A Rare Royal Horse Guards Flintlock Pistol.
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16 ½" overall, 10” round 20 bore barrel with King’s proof engraved 'Royal Horse Guards'. Flat border engraved lock with Tower 1756 at the tail. GR and inspectors marks under the faceted pan., chamfered frizzen spring with teardrop finial. Border engraved swan necked cock, border engraved faceted frizzen. With regulation brass mounts comprising long eared butt cap with grotesque mask, escutcheon, large side plate, brass trigger guard and one ramrod pipe. Brass tipped ramrod, walnut full stock, moulded around the lock and barrel tang, with store keepers marks. Initials 'A.F' carved at the bottom of the fore end.
A very rare pistol in very good condition, ramrod an old replacement.
Royal Horse Guards in the Seven Years War
During the Seven Years' War the Blues fought alongside Prince Ferdinand. The largest cavalry regiment The Blues colonelcy was assumed by the Marquis of Granby. This great soldier understood the importance of morale. In the mould of Ligonier, a predecessor, he established a brave and efficient force. His successor, Henry Seymour Conway was one of the greatest colonels the regiment ever had over a 25-year period. Granby however retained a passionate interest in the welfare of The Blues; his generosity and hospitality expressed later in a legion of public houses. Granby was in charge of the second division at Battle of Minden Heath in August 1759. The Blues posted sentries called Vedettes, who were so close when the French attacked that the regiment was thrown back. The Blues were eager to charge in after the infantry surge to Minden walls, but owing to Lord George Sackville's orders the reinforcements were delayed. Sackville was court-martialled and found guilty of disobeying orders.
The allies had saved Hanover, and driven Marshall Contades back towards the Rhine. By December 1759 The Blues were exhausted looking forward to a winter break at Osnabrück. Lieutenant-Colonel Johnston went to recruit in England; and found the Dragoon Guards who wanted to join for the superior conditions in The Blues. Granby was depressed by his son's death and that of his wife too, so he decided to set up a Widows' Fund, and to provide better regimental medical care. His cousin, Russell Manners was raised to battalion command; and King George II's interest in The Blues was inherited by George III. Granby commanded The Blues and The Royals on their march south from Paderborn. At Warburg on 31 July 1760 The Blues lined up in the centre, the British force of 8,000 stole a march on the French positions, and charging headlong into the enemy dispersed a force of 24,000. The famous 'Charge' on trumpet and bugle sent Granby's men into history:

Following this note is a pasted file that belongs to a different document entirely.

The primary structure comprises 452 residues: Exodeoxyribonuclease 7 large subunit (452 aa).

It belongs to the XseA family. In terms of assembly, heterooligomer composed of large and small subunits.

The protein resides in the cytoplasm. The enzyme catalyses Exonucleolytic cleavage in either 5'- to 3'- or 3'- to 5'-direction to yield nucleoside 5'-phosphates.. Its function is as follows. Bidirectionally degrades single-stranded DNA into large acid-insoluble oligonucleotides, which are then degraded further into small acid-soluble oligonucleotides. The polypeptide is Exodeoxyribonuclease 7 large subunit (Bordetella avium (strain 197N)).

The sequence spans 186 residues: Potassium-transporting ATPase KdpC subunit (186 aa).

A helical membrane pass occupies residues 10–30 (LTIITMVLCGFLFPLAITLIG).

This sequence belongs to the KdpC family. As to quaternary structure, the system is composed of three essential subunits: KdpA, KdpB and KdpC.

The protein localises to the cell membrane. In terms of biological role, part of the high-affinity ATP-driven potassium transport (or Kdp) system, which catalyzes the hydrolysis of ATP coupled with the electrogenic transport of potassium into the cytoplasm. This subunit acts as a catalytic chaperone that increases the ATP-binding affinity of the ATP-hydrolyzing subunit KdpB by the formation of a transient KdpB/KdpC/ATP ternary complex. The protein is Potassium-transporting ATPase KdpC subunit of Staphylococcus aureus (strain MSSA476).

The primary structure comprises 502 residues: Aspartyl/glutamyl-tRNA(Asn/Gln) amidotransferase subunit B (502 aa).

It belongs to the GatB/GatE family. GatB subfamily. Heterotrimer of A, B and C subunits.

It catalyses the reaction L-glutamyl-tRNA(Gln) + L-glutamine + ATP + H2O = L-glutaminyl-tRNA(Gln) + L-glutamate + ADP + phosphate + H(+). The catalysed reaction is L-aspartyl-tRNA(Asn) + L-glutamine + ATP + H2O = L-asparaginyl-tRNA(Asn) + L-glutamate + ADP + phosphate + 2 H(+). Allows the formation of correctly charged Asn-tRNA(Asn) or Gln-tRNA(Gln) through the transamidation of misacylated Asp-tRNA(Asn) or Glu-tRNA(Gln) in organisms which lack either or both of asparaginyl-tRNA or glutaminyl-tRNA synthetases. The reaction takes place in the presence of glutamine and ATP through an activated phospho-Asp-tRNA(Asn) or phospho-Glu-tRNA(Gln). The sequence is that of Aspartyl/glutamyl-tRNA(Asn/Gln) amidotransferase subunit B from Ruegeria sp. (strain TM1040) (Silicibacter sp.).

"For we Rout'd all before us – Down precipices, over hollow ways we went like a torrent as the French general term'd it, which struck such a panick so that they [led] without firing a shot. The Marquis of Granby persued the enemy above 10 miles".
In February 1761, The Gold Stick, Granby led The Blues and others in a brilliant campaign. The French were hunkered down when surprised by the allies on the march, driving them back 50 miles over muddy roads. The regiment was present in the summer at the Villinghausen when they took a force twice their size led by Marshall Soubise, with the flexible use of artillery fire; the cavalry unable to gallop in the terrain. 15th Light Dragoons and The Blues encountered a skirmishing force at Wilhelmsthal on 1 July 1761. The cavalry realizing the enemy's presence took the initiative, demoralizing the French while the infantry finished. ADC Henry Townshend wounded at Vellinghausen, was killed with a trooper and three horses. Henry Seymour Conway marched the regiment to a triumphal return to England in March 1763. On demobilization, the troopers were reduced from 52 to 29 men per troop.
If Granby's grief at his son's loss was saddening, the crippling reductions to The Blues, according to William Pitt the Elder doomed "the bravest men the world ever saw to be sent to starve in country villages and forget their prowess." The harvest failures of the 1760s were compounded by rioting. The Blues were depressed to leave ex-comrades in Germany; they were used as militia for policing duties. Granby died in January 1770.